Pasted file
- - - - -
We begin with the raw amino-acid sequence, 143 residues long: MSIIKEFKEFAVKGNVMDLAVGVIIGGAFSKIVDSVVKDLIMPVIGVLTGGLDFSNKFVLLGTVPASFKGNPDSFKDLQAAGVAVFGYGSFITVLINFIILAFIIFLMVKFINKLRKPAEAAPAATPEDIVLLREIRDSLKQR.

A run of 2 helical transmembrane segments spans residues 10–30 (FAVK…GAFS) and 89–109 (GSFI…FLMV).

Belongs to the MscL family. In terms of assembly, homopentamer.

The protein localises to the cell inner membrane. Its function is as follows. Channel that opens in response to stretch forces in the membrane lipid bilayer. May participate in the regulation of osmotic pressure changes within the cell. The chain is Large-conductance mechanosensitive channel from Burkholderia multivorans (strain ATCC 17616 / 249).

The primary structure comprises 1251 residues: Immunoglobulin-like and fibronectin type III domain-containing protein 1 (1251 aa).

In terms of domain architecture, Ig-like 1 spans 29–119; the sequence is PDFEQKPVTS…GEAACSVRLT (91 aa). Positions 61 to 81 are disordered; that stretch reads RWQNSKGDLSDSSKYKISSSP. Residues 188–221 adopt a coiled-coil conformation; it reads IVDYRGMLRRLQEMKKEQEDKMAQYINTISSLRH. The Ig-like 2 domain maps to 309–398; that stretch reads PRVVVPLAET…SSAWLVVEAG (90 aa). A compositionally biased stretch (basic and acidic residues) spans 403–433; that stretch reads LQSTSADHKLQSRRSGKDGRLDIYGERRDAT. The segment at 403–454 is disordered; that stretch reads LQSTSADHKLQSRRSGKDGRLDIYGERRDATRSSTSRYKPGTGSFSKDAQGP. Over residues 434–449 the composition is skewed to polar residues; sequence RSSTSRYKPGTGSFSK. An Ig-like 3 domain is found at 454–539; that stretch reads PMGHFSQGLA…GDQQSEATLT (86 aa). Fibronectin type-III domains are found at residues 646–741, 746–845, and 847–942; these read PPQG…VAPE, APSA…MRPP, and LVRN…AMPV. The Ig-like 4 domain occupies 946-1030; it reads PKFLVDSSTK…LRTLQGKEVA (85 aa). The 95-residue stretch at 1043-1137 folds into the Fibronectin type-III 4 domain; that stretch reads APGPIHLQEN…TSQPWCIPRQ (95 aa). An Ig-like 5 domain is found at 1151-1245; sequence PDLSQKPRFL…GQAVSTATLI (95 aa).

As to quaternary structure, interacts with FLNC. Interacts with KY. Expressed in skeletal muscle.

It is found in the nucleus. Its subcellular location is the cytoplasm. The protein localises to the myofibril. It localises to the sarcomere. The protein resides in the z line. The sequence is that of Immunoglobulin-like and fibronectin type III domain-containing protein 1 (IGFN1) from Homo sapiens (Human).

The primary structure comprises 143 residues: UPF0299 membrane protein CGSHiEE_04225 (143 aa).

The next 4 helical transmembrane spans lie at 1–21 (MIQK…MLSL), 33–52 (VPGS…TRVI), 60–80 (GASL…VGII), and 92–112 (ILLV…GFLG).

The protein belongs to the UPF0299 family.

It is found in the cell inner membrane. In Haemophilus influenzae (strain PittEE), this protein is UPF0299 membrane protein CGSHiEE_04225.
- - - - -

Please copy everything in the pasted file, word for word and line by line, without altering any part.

We begin with the raw amino-acid sequence, 143 residues long: MSIIKEFKEFAVKGNVMDLAVGVIIGGAFSKIVDSVVKDLIMPVIGVLTGGLDFSNKFVLLGTVPASFKGNPDSFKDLQAAGVAVFGYGSFITVLINFIILAFIIFLMVKFINKLRKPAEAAPAATPEDIVLLREIRDSLKQR.

A run of 2 helical transmembrane segments spans residues 10–30 (FAVK…GAFS) and 89–109 (GSFI…FLMV).

Belongs to the MscL family. In terms of assembly, homopentamer.

The protein localises to the cell inner membrane. Its function is as follows. Channel that opens in response to stretch forces in the membrane lipid bilayer. May participate in the regulation of osmotic pressure changes within the cell. The chain is Large-conductance mechanosensitive channel from Burkholderia multivorans (strain ATCC 17616 / 249).

The primary structure comprises 1251 residues: Immunoglobulin-like and fibronectin type III domain-containing protein 1 (1251 aa).

In terms of domain architecture, Ig-like 1 spans 29–119; the sequence is PDFEQKPVTS…GEAACSVRLT (91 aa). Positions 61 to 81 are disordered; that stretch reads RWQNSKGDLSDSSKYKISSSP. Residues 188–221 adopt a coiled-coil conformation; it reads IVDYRGMLRRLQEMKKEQEDKMAQYINTISSLRH. The Ig-like 2 domain maps to 309–398; that stretch reads PRVVVPLAET…SSAWLVVEAG (90 aa). A compositionally biased stretch (basic and acidic residues) spans 403–433; that stretch reads LQSTSADHKLQSRRSGKDGRLDIYGERRDAT. The segment at 403–454 is disordered; that stretch reads LQSTSADHKLQSRRSGKDGRLDIYGERRDATRSSTSRYKPGTGSFSKDAQGP. Over residues 434–449 the composition is skewed to polar residues; sequence RSSTSRYKPGTGSFSK. An Ig-like 3 domain is found at 454–539; that stretch reads PMGHFSQGLA…GDQQSEATLT (86 aa). Fibronectin type-III domains are found at residues 646–741, 746–845, and 847–942; these read PPQG…VAPE, APSA…MRPP, and LVRN…AMPV. The Ig-like 4 domain occupies 946-1030; it reads PKFLVDSSTK…LRTLQGKEVA (85 aa). The 95-residue stretch at 1043-1137 folds into the Fibronectin type-III 4 domain; that stretch reads APGPIHLQEN…TSQPWCIPRQ (95 aa). An Ig-like 5 domain is found at 1151-1245; sequence PDLSQKPRFL…GQAVSTATLI (95 aa).

As to quaternary structure, interacts with FLNC. Interacts with KY. Expressed in skeletal muscle.

It is found in the nucleus. Its subcellular location is the cytoplasm. The protein localises to the myofibril. It localises to the sarcomere. The protein resides in the z line. The sequence is that of Immunoglobulin-like and fibronectin type III domain-containing protein 1 (IGFN1) from Homo sapiens (Human).

The primary structure comprises 143 residues: UPF0299 membrane protein CGSHiEE_04225 (143 aa).

The next 4 helical transmembrane spans lie at 1–21 (MIQK…MLSL), 33–52 (VPGS…TRVI), 60–80 (GASL…VGII), and 92–112 (ILLV…GFLG).

The protein belongs to the UPF0299 family.

It is found in the cell inner membrane. In Haemophilus influenzae (strain PittEE), this protein is UPF0299 membrane protein CGSHiEE_04225.